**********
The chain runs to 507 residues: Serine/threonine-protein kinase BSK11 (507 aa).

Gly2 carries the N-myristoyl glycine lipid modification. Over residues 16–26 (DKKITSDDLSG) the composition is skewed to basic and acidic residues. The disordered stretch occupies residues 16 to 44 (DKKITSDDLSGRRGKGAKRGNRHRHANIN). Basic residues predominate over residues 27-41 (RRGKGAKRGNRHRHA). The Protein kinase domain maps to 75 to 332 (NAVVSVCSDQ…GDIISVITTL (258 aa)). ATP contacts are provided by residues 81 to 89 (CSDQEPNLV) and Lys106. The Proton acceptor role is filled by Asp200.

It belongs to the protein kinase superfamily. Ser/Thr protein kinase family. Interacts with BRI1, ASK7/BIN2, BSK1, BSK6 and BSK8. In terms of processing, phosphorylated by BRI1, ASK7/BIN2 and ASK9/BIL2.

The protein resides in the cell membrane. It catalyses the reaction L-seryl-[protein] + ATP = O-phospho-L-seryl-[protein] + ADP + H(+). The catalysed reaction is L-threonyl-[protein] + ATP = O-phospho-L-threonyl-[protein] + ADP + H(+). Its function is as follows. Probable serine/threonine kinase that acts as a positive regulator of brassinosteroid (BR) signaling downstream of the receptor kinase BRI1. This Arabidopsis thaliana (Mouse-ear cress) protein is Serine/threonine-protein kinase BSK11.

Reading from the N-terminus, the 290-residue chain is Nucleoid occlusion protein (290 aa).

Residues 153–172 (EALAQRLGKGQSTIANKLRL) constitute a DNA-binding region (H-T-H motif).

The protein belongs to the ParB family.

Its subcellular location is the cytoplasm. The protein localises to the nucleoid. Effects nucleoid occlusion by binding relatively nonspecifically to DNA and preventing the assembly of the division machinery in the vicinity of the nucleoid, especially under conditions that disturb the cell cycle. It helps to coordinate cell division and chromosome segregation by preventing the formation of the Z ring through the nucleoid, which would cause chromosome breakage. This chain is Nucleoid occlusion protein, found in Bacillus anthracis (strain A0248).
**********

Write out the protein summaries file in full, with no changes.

The chain runs to 507 residues: Serine/threonine-protein kinase BSK11 (507 aa).

Gly2 carries the N-myristoyl glycine lipid modification. Over residues 16–26 (DKKITSDDLSG) the composition is skewed to basic and acidic residues. The disordered stretch occupies residues 16 to 44 (DKKITSDDLSGRRGKGAKRGNRHRHANIN). Basic residues predominate over residues 27-41 (RRGKGAKRGNRHRHA). The Protein kinase domain maps to 75 to 332 (NAVVSVCSDQ…GDIISVITTL (258 aa)). ATP contacts are provided by residues 81 to 89 (CSDQEPNLV) and Lys106. The Proton acceptor role is filled by Asp200.

It belongs to the protein kinase superfamily. Ser/Thr protein kinase family. Interacts with BRI1, ASK7/BIN2, BSK1, BSK6 and BSK8. In terms of processing, phosphorylated by BRI1, ASK7/BIN2 and ASK9/BIL2.

The protein resides in the cell membrane. It catalyses the reaction L-seryl-[protein] + ATP = O-phospho-L-seryl-[protein] + ADP + H(+). The catalysed reaction is L-threonyl-[protein] + ATP = O-phospho-L-threonyl-[protein] + ADP + H(+). Its function is as follows. Probable serine/threonine kinase that acts as a positive regulator of brassinosteroid (BR) signaling downstream of the receptor kinase BRI1. This Arabidopsis thaliana (Mouse-ear cress) protein is Serine/threonine-protein kinase BSK11.

Reading from the N-terminus, the 290-residue chain is Nucleoid occlusion protein (290 aa).

Residues 153–172 (EALAQRLGKGQSTIANKLRL) constitute a DNA-binding region (H-T-H motif).

The protein belongs to the ParB family.

Its subcellular location is the cytoplasm. The protein localises to the nucleoid. Effects nucleoid occlusion by binding relatively nonspecifically to DNA and preventing the assembly of the division machinery in the vicinity of the nucleoid, especially under conditions that disturb the cell cycle. It helps to coordinate cell division and chromosome segregation by preventing the formation of the Z ring through the nucleoid, which would cause chromosome breakage. This chain is Nucleoid occlusion protein, found in Bacillus anthracis (strain A0248).